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review 2019-01-11 20:00
A Wrinkle In Time by Madeleine L'Engle
A Wrinkle in Time (The Time Quintet #1) - Anna Quindlen,Madeleine L'Engle

I decided to reread A Wrinkle in Time again because I am also going to reread the remainder of the Murry/O'Keefe series and I am one of those people who needs to begin at the beginning. I don't have anything to add to this review, except that I remain in awe of Madeleine L'Engle's extraordinary humanity. She was a remarkable woman, and I'm not sure that we deserved her.


Rereading the book inspired me to rewatch the movie, as well. Maybe this weekend!


Review from 3/24/18:


I decided to reread after seeing the new Ava DuVernay adaptation with my daughter. I read the book as a child of the 1970's - probably a bit more than decade or so after the initial 1963 publication, around 1977, when I was 11. I fell in love with the book then, seeing much of myself in Meg Murry, the ordinary, often grumpy, young woman. I revisited L'Engle in 2015, and found that, while some of her books had not held up with reread, many of them did. 


This book is part of my personal canon, one of the books that shaped my childhood and had a part in making me who I am today.

A Wrinkle in Time is a bit of a period piece, to be sure. Girls today are stronger, more self-aware, more cognizant of the pressures of an often sexist society, and more willing to buck convention in order to be authentic to themselves. Not all girls, of course, but some girls. Our culture, today, at least struggles to understand these pressures and to acknowledge that they exist, even if we often fail to genuinely confront them.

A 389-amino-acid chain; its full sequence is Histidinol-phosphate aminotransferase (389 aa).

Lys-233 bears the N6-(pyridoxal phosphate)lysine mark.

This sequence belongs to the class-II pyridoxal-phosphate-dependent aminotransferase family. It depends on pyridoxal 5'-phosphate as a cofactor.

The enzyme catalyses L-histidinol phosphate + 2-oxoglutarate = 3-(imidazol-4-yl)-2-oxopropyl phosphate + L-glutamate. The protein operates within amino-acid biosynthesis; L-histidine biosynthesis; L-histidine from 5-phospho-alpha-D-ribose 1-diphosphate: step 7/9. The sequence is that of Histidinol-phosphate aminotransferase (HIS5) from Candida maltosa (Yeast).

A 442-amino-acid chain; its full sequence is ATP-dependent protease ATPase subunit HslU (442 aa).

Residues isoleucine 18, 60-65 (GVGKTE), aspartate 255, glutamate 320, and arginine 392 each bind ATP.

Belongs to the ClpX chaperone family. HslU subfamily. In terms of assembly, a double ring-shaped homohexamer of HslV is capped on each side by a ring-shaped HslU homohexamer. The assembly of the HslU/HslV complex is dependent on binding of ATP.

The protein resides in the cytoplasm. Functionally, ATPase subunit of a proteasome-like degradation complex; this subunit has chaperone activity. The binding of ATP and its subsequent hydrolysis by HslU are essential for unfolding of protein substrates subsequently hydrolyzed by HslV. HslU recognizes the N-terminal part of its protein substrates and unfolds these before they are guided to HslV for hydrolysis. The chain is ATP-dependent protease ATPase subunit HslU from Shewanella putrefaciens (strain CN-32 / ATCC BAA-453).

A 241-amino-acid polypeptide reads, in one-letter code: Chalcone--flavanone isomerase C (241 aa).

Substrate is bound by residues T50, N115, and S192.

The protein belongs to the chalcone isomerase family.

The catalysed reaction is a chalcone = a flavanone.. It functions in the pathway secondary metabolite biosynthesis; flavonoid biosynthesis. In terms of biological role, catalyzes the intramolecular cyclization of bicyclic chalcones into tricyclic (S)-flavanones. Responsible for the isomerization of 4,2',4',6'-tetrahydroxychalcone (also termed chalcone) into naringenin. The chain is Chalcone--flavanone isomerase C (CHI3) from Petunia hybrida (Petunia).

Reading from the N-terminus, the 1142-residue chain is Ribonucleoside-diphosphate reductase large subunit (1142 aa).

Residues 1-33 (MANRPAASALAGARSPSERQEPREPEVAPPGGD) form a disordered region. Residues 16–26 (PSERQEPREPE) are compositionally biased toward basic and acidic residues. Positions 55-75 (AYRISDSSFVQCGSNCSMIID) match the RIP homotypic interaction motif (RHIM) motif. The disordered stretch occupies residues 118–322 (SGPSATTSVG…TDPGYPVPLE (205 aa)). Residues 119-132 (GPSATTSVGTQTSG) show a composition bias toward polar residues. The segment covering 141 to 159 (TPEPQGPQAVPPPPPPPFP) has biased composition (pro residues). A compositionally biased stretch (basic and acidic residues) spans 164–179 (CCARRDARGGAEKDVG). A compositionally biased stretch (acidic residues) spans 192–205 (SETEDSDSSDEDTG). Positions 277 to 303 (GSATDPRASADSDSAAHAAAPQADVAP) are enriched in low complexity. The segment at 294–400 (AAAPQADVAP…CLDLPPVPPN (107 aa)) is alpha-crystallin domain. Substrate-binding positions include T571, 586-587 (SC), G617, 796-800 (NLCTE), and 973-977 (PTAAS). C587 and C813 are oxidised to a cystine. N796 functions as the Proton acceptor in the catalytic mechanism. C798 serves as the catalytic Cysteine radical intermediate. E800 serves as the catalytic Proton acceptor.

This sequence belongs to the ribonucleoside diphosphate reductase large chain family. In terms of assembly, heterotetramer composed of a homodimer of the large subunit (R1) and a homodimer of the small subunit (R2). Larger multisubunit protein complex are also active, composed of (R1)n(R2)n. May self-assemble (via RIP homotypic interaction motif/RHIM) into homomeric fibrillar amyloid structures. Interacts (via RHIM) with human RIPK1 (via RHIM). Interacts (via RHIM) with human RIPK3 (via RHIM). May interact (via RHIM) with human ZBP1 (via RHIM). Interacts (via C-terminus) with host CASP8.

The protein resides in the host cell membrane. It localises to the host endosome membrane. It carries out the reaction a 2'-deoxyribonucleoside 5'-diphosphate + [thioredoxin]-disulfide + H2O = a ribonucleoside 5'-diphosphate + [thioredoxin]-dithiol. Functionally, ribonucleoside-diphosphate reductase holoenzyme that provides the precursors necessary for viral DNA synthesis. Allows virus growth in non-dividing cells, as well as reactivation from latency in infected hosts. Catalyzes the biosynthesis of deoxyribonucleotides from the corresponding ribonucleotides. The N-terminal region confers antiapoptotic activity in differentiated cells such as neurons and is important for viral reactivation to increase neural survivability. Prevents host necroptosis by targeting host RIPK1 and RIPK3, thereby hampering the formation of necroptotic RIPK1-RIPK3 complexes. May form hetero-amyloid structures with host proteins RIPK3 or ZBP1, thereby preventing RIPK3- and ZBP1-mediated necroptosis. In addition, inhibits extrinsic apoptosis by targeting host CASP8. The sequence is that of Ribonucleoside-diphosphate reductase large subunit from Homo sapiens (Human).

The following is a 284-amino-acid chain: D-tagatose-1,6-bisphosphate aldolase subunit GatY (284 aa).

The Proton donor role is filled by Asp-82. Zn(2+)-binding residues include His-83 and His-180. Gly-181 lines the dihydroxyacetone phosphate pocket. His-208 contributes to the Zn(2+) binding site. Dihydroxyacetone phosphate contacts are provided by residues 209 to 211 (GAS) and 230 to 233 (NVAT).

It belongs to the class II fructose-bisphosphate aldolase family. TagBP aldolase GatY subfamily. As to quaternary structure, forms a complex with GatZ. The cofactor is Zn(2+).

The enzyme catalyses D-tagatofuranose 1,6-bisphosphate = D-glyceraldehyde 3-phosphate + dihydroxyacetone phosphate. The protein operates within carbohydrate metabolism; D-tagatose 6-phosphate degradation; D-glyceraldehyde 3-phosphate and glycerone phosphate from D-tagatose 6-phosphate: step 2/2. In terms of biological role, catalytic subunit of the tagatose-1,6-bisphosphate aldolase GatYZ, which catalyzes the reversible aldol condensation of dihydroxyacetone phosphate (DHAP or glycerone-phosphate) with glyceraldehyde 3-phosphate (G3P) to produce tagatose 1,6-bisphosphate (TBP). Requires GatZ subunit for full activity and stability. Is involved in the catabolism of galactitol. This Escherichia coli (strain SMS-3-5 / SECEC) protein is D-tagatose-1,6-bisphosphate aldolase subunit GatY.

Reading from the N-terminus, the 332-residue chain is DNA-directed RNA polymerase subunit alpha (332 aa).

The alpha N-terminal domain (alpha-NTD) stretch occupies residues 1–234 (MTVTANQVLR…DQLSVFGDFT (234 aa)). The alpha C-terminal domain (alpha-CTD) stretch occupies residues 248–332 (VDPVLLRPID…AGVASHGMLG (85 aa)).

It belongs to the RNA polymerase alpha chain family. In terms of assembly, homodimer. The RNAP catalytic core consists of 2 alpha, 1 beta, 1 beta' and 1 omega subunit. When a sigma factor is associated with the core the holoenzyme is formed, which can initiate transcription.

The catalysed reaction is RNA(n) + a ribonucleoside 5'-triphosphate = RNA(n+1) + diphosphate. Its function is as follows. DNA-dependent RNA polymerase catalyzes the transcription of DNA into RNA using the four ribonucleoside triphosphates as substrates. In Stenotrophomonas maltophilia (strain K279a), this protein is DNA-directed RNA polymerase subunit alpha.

The DuVernay adaptation succeeds in a way that, after reading alot of L'Engle, and a fair amount about L'Engle, I believe that she would appreciate. Casting Meg Murry as a biracial young woman was an inspired decision, the relocation of the plot to a more diverse location in California, the addition of Charles Wallace as an adopted child, to me really work to illuminate some of the themes that L'Engle was writing about - alienation and dangers of extreme social conformity in particular. 

There are parts of the book that are quite different from the movie, of course. In the book, the Murry's have two additional children, a set of male twins who are effortlessly socially competent. They are capable of fulfilling society's expectations with little work. Meg, on the other hand, is prickly, defensive, occasionally angry, and fearsomely intelligent - all things which 1963 America couldn't really cope with in girls. Heck, we still struggle with girls who are prickly, defensive, occasionally angry and fearsomely intelligent. 

A Wrinkle in Time shines light into dark places. For that alone, it's worth reading.